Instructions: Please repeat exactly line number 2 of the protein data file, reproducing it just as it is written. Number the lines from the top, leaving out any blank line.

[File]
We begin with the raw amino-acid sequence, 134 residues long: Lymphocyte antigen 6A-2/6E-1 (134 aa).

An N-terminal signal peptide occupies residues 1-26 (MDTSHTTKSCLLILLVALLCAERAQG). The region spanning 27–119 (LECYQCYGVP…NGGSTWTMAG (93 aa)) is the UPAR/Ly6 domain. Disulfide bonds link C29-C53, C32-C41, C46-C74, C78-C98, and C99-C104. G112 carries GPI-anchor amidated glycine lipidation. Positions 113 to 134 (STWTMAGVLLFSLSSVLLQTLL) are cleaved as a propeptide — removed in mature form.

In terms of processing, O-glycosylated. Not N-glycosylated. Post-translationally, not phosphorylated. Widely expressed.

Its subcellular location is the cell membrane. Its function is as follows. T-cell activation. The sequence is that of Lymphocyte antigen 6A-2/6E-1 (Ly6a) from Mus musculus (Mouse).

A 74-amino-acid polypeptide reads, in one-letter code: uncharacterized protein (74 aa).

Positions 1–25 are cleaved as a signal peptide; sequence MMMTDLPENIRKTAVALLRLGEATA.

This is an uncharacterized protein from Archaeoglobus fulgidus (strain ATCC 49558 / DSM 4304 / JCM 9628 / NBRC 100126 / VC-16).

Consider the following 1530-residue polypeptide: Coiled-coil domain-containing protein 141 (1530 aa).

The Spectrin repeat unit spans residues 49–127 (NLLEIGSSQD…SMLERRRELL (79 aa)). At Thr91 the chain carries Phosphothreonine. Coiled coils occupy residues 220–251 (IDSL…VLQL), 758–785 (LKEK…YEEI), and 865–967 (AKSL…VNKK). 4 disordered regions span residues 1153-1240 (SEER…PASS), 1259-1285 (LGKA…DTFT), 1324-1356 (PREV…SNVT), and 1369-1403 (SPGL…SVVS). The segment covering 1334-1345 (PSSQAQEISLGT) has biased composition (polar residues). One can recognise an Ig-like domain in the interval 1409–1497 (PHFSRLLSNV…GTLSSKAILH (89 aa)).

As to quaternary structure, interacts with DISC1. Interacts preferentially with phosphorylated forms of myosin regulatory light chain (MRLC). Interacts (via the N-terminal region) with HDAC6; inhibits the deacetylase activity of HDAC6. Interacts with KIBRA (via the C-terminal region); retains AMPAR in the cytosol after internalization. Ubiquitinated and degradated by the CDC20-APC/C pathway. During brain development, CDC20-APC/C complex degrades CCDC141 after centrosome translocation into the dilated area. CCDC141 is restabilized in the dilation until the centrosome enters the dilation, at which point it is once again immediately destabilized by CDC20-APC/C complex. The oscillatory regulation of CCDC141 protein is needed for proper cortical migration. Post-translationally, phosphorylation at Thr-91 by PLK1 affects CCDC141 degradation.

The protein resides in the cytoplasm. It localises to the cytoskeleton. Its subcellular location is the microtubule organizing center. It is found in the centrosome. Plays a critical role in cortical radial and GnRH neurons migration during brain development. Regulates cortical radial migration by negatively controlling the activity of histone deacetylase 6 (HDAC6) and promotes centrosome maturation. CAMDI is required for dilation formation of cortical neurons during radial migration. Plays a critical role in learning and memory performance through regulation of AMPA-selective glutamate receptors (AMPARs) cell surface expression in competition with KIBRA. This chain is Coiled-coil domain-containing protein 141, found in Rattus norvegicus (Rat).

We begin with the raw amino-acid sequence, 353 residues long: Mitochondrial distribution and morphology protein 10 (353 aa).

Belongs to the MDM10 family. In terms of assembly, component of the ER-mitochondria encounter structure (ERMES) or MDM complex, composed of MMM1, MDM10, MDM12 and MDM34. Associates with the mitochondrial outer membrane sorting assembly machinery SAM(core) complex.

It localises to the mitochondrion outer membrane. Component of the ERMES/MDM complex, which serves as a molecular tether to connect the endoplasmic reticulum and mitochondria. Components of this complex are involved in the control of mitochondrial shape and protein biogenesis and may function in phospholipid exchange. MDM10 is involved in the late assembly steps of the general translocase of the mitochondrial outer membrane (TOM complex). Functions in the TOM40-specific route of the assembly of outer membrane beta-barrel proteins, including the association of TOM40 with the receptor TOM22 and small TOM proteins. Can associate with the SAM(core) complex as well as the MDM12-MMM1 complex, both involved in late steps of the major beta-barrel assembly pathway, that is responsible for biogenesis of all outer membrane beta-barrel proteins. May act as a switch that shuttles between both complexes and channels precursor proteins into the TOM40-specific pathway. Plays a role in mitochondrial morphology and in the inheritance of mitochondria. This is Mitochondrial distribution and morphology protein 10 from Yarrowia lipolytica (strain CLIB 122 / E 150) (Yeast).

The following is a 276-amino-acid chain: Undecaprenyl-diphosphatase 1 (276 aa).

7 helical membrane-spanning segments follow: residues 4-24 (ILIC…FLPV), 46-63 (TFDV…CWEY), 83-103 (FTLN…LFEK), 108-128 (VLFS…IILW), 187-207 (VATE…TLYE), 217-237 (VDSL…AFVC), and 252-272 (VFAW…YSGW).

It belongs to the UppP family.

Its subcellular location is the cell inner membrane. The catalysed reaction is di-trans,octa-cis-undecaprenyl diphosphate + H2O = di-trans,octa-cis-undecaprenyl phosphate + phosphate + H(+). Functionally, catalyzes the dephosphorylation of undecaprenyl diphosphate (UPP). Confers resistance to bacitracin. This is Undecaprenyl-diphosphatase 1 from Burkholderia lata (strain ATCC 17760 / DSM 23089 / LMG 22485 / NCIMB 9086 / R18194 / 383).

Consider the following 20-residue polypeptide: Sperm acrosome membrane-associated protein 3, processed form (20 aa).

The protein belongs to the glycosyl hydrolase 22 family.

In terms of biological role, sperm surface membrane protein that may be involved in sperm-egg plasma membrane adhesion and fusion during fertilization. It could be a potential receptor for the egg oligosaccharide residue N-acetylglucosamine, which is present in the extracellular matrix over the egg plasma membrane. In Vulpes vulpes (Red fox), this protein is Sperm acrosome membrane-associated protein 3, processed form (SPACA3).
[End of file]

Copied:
An N-terminal signal peptide occupies residues 1-26 (MDTSHTTKSCLLILLVALLCAERAQG). The region spanning 27–119 (LECYQCYGVP…NGGSTWTMAG (93 aa)) is the UPAR/Ly6 domain. Disulfide bonds link C29-C53, C32-C41, C46-C74, C78-C98, and C99-C104. G112 carries GPI-anchor amidated glycine lipidation. Positions 113 to 134 (STWTMAGVLLFSLSSVLLQTLL) are cleaved as a propeptide — removed in mature form.